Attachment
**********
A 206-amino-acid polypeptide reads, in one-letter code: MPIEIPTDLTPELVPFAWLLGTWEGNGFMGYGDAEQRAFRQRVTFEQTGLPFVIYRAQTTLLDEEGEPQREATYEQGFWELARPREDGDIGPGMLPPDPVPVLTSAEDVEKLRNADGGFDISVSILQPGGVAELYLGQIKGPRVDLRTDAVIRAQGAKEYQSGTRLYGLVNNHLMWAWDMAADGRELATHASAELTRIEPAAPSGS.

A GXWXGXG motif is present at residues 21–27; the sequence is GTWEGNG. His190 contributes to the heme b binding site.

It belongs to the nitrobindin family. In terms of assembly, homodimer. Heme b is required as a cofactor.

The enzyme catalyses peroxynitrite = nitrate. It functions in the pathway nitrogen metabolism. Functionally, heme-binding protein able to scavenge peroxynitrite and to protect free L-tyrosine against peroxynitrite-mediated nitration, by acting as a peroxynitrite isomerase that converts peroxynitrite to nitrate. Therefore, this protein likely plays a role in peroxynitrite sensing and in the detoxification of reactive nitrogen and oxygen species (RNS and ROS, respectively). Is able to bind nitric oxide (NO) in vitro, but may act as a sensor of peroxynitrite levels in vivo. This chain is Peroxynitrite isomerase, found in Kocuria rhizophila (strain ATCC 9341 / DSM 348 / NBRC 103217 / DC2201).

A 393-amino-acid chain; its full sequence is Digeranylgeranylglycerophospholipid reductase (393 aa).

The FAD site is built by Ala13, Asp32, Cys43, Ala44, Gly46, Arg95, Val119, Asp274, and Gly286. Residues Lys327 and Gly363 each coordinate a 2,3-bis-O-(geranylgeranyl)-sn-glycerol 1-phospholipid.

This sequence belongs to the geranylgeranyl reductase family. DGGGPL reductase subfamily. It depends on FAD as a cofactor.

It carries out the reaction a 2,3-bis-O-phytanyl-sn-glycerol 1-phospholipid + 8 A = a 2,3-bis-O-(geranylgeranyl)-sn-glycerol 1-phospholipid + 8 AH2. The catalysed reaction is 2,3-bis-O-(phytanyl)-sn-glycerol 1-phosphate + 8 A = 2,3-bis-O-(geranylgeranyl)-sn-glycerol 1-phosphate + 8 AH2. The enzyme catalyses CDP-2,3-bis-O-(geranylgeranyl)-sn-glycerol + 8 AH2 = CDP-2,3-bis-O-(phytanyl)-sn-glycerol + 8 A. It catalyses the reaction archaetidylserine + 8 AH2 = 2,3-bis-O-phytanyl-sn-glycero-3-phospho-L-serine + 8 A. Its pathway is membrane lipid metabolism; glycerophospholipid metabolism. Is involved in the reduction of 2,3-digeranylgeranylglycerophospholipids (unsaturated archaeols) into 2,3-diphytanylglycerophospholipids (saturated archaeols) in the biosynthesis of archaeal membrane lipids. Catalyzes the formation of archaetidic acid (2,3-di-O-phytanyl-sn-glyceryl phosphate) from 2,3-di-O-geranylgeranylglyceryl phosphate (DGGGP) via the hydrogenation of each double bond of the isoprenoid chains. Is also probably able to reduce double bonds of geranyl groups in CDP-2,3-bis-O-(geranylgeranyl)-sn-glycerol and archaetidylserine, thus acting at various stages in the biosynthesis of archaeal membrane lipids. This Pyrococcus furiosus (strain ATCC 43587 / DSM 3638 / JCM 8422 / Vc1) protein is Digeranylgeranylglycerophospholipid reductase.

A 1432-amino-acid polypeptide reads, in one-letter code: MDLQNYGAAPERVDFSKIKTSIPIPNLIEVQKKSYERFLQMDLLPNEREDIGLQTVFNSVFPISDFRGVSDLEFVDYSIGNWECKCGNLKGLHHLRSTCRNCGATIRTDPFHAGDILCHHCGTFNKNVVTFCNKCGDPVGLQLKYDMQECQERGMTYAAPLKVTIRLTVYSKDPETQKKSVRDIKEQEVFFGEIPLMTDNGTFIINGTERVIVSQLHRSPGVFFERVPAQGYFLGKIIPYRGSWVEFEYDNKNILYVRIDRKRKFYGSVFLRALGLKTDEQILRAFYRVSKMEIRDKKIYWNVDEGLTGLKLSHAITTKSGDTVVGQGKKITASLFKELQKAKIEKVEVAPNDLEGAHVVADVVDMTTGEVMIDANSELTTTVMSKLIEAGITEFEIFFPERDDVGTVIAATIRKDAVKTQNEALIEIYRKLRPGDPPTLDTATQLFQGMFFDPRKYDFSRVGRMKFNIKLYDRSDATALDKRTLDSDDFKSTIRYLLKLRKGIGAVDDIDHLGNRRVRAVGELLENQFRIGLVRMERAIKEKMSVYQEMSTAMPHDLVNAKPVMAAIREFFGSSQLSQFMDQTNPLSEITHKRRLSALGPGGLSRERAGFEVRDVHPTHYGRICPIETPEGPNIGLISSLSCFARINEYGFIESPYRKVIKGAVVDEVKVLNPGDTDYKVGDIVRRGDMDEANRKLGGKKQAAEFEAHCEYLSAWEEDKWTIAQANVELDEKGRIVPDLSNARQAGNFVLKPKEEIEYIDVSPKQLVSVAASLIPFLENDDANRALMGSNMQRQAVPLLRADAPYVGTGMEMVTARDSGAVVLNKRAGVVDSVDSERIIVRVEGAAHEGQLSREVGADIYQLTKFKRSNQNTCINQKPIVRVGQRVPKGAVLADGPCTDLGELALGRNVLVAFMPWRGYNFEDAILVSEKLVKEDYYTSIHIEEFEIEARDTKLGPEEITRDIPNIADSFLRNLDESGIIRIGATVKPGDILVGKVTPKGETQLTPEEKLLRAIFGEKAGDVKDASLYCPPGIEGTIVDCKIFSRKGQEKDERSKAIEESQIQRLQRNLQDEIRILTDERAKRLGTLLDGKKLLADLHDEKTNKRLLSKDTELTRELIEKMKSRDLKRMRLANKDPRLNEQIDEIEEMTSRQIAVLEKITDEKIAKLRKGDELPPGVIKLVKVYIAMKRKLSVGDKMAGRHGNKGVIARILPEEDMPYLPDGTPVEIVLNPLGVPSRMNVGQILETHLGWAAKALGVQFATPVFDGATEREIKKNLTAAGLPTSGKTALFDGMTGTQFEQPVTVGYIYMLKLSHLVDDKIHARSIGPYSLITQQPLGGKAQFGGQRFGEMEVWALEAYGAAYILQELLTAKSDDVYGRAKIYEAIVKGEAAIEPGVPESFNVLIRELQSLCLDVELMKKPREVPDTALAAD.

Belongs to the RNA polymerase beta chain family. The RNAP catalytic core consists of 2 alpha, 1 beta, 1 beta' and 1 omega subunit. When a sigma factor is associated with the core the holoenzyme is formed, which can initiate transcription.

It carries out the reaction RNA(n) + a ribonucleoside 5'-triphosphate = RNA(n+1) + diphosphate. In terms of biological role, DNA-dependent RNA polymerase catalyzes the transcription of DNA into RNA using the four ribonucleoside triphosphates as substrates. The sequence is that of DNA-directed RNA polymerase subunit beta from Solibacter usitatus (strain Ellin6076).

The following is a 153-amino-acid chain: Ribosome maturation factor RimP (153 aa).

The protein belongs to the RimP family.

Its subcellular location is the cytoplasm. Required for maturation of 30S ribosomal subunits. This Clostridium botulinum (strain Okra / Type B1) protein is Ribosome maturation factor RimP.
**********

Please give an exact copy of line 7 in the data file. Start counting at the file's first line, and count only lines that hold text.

This sequence belongs to the geranylgeranyl reductase family. DGGGPL reductase subfamily. It depends on FAD as a cofactor.